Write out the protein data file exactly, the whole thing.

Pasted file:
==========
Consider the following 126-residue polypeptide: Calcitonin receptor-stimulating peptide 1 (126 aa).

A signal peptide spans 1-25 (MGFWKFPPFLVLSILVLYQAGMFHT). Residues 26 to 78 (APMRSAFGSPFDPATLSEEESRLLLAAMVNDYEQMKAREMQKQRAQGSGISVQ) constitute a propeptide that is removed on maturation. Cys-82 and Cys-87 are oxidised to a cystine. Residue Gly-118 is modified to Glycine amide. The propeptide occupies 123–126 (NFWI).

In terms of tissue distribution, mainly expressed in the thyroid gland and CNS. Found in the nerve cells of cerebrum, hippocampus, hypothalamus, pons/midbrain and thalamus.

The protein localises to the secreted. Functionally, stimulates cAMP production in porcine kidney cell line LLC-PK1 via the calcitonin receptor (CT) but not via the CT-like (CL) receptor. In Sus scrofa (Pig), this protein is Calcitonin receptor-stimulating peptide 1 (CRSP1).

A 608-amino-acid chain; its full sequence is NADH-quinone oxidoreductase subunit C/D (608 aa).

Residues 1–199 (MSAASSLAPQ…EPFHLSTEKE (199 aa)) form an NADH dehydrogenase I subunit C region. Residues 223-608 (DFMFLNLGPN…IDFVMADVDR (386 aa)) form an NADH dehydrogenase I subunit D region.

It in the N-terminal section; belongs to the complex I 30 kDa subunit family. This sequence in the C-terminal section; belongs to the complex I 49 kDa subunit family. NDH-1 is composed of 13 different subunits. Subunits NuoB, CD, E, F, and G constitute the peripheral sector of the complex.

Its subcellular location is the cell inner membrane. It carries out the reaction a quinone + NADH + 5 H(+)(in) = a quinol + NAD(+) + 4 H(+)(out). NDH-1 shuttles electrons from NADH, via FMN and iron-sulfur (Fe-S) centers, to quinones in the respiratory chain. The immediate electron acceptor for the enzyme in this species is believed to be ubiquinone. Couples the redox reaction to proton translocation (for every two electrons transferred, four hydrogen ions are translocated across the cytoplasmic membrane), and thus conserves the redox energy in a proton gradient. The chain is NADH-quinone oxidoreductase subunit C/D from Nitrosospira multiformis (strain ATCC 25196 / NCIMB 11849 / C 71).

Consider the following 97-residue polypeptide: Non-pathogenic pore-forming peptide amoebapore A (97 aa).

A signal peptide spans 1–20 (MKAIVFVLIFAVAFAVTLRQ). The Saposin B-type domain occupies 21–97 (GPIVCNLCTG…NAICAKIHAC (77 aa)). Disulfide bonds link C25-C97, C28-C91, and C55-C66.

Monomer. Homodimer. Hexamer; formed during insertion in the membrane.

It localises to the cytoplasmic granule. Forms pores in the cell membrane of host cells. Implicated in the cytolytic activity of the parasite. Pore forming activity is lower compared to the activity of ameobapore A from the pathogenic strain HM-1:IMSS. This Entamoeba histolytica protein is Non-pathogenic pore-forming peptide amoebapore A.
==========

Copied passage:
Consider the following 126-residue polypeptide: Calcitonin receptor-stimulating peptide 1 (126 aa).

A signal peptide spans 1-25 (MGFWKFPPFLVLSILVLYQAGMFHT). Residues 26 to 78 (APMRSAFGSPFDPATLSEEESRLLLAAMVNDYEQMKAREMQKQRAQGSGISVQ) constitute a propeptide that is removed on maturation. Cys-82 and Cys-87 are oxidised to a cystine. Residue Gly-118 is modified to Glycine amide. The propeptide occupies 123–126 (NFWI).

In terms of tissue distribution, mainly expressed in the thyroid gland and CNS. Found in the nerve cells of cerebrum, hippocampus, hypothalamus, pons/midbrain and thalamus.

The protein localises to the secreted. Functionally, stimulates cAMP production in porcine kidney cell line LLC-PK1 via the calcitonin receptor (CT) but not via the CT-like (CL) receptor. In Sus scrofa (Pig), this protein is Calcitonin receptor-stimulating peptide 1 (CRSP1).

A 608-amino-acid chain; its full sequence is NADH-quinone oxidoreductase subunit C/D (608 aa).

Residues 1–199 (MSAASSLAPQ…EPFHLSTEKE (199 aa)) form an NADH dehydrogenase I subunit C region. Residues 223-608 (DFMFLNLGPN…IDFVMADVDR (386 aa)) form an NADH dehydrogenase I subunit D region.

It in the N-terminal section; belongs to the complex I 30 kDa subunit family. This sequence in the C-terminal section; belongs to the complex I 49 kDa subunit family. NDH-1 is composed of 13 different subunits. Subunits NuoB, CD, E, F, and G constitute the peripheral sector of the complex.

Its subcellular location is the cell inner membrane. It carries out the reaction a quinone + NADH + 5 H(+)(in) = a quinol + NAD(+) + 4 H(+)(out). NDH-1 shuttles electrons from NADH, via FMN and iron-sulfur (Fe-S) centers, to quinones in the respiratory chain. The immediate electron acceptor for the enzyme in this species is believed to be ubiquinone. Couples the redox reaction to proton translocation (for every two electrons transferred, four hydrogen ions are translocated across the cytoplasmic membrane), and thus conserves the redox energy in a proton gradient. The chain is NADH-quinone oxidoreductase subunit C/D from Nitrosospira multiformis (strain ATCC 25196 / NCIMB 11849 / C 71).

Consider the following 97-residue polypeptide: Non-pathogenic pore-forming peptide amoebapore A (97 aa).

A signal peptide spans 1–20 (MKAIVFVLIFAVAFAVTLRQ). The Saposin B-type domain occupies 21–97 (GPIVCNLCTG…NAICAKIHAC (77 aa)). Disulfide bonds link C25-C97, C28-C91, and C55-C66.

Monomer. Homodimer. Hexamer; formed during insertion in the membrane.

It localises to the cytoplasmic granule. Forms pores in the cell membrane of host cells. Implicated in the cytolytic activity of the parasite. Pore forming activity is lower compared to the activity of ameobapore A from the pathogenic strain HM-1:IMSS. This Entamoeba histolytica protein is Non-pathogenic pore-forming peptide amoebapore A.